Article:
VaynerMedia founder and CEO Gary Vaynerchuk has a simple leadership philosophy.
“Everything in business stems from the top, whether you’re the boss of two people in a three-person team or the head of a Fortune 500 company,” he writes in his new book, “#AskGaryVee.” “And everything that happens in a company is 100% the CEO’s fault.”
CEOs, after all, oversee their organisation’s leadership, which in turn makes them responsible for even the lowest level employee down the chain of command. When a company is successful, its CEO should praise the team members involved in a particular win, but when it’s struggling or enduring a scandal, according to Vaynerchuk’s argument, the CEO needs to handle all of the blame.
Vaynerchuk said he enjoys seeing this in sports, such as when a quarterback takes the blame for a failed play even after the wide receiver let an accurate pass slip through his fingers. In sports or in business, “People are going to fight for you when you’re willing to do that,” he told Business Insider.
But he wishes he saw this more often in his own career. “I’m stunned by how many CEOs and leaders want to throw other people under the bus,” he said.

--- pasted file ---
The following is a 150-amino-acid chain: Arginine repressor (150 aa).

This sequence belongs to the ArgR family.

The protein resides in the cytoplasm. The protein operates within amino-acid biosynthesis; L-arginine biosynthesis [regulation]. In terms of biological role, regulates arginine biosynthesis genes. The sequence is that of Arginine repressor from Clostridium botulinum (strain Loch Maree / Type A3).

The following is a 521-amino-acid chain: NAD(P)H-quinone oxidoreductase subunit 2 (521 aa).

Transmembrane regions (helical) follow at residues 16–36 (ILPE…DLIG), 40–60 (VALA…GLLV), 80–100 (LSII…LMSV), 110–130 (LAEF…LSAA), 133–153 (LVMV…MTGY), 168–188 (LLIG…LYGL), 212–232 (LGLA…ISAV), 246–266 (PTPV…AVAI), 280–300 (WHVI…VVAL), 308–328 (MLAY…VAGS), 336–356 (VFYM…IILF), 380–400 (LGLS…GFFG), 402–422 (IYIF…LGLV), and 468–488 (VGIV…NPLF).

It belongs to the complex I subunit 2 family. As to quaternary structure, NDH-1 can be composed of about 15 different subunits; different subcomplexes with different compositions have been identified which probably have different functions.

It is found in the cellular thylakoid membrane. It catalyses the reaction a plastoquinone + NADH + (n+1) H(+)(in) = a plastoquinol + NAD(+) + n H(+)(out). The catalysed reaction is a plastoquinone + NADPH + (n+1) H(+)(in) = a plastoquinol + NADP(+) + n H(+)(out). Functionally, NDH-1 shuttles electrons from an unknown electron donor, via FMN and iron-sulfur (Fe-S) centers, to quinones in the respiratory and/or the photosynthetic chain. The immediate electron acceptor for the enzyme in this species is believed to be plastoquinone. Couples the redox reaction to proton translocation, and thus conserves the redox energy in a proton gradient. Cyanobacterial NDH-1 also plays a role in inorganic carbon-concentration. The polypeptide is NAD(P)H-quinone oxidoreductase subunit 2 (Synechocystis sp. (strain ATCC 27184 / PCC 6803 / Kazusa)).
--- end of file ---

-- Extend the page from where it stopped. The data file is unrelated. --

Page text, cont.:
He can’t help thinking, he said, “Are you lacking self-awareness at that high of a scale that you truly think the person you just anointed to be the director of X or director of Y and who is failing, you don’t realise that you could have prevented them from starting there in the first place, and that you’re an absolute part of that equation, of their lack of success?”
Vaynerchuk didn’t want to call out specific names, but Volkswagen America’s CEO Michael Horn was criticised for this very failure last year in a Congressional hearing over the accusation of Volkswagen’s use of illegal software in half a million cars to artificially pass emissions regulations. Horn flatly denied any knowledge of why the software was made to game the system, and blamed “a couple of software engineers” without claiming to know who was responsible.
On the other hand, General Motors CEO Mary Barra was generally praised by the media for her handling of a massive recall that happened two months after she became CEO in 2014. Her ownership of the crisis, which stemmed from decisions she didn’t make, inspired faith in consumers and was able to turn a potentially fatal blow to GM into a complete rebirth of the company that resulted in a record sales year.
“It’s no accident that when some companies change their CEO they go from winners to losers or vice versa,” Vaynerchuk writes in his book. “It may be the most important variable for success in running a business.”
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